Two minutes further down the road two blue buses suddenly pull out, packed with heavily armed police on their way somewhere, while other police stand at the side of the buses bossing people around. It’s hard to tell whether the people around me are nonplussed, cowed or resigned. There are a lot of guns around in Mexico — yesterday’s edition of La Jornada reported the deaths of ten people in two days in Acapulco, and not to be outdone, in today’s paper you can read about the 30 who have been killed in five days in Chilapa, Guerrero State, the same state as Ayotzinapa. FARC rebels from Colombia are reported to be training narcotrafico gangs in the north of Mexico. Adding all this up, a new report from the International Institute for Strategic Studies puts Mexico in third place for violent deaths, behind only Syria and Iraq. If there is a Mexican equivalent of Russell Brand out there he or she is risking somewhat more than mere credibility.

As I walk on down the avenue a small procession passes by, people carrying placards for PAN, the party that governed Mexico between 2000–2012 before being replaced by the Instutional Party of the Revolution, PRI. The PRI has often been compared to the Irish political party Fianna Fail in that it is the official party of the revolution and has been the main font of corruption for almost 100 years. People still seem to be in shock that it could ever return to power. The precise details of the political panorama of this country defy my understanding but I have heard that the current president, Enrique Peña Nieto, is, in addition to allegedly being enormously corrupt, a profound idiot — there is even a website dedicated to his pendejadas.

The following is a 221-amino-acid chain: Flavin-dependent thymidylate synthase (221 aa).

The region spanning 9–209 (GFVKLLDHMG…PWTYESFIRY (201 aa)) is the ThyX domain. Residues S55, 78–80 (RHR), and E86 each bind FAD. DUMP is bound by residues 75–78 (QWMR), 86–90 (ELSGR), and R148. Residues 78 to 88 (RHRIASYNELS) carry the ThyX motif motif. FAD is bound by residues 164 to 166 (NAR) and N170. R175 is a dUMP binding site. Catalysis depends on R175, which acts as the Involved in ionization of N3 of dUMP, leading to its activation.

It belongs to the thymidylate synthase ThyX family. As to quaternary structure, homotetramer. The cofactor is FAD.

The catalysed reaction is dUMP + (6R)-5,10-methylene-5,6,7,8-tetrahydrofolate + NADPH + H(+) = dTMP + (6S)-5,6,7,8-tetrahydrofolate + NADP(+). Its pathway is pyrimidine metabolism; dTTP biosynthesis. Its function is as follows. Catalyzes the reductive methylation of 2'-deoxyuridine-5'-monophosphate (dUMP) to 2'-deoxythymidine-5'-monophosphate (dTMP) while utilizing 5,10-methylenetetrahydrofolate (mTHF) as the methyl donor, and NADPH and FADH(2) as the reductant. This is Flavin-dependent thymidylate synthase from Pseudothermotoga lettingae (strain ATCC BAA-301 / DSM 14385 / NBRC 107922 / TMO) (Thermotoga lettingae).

This is a complex, beautiful, and dangerous place. Not so dangerous for me, of course — I’m trying to make sense of these things from an extremely privileged and partial position. Where to begin? Who can tell me what’s going on? I have my guide book and the odd bits of information I’ve picked up here and there from conversations and newspaper articles. I’ll always be little more than a tourist here, and I’m aware of my tendency to make snap judgments and facile connections about and between things I have no or next to no understanding of. My duty is to be polite, to recognise when it’s a good idea when to get involved and when to stay out of the way and to try, humbly, to learn.

This reality is new to me but it’s also ancient, and I have to keep reminding myself not to make assumptions. Even in the UK, a country I grew up in and have been living in for the last ten years, I fail to understand the dynamics of the society in which I’m living. So this blog is not an attempt to explain what is going on in Mexico but a series of hopefully interesting reflections and not completely inaccurate observations by someone with a very limited and privileged perspective and a tendency to make unsubstantiated judgments. It will hopefully make connections between what is happening here and the gathering shitstorm elsewhere. And it will also attempt to explain the experience of being here in this seemingly infinite, and infinitely delightful, city, with its tamarind juice and Iron Maiden t-shirts , its cordiality and variety. In addition to being mostly inaccurate, it will contain far too many links, be clumsily written, insifficeienly prrofread, peripatetic and, in many ways, like all blogs, including the one I did when I was in China, almost entirely irrelevant. In any case, aquí lo tienes.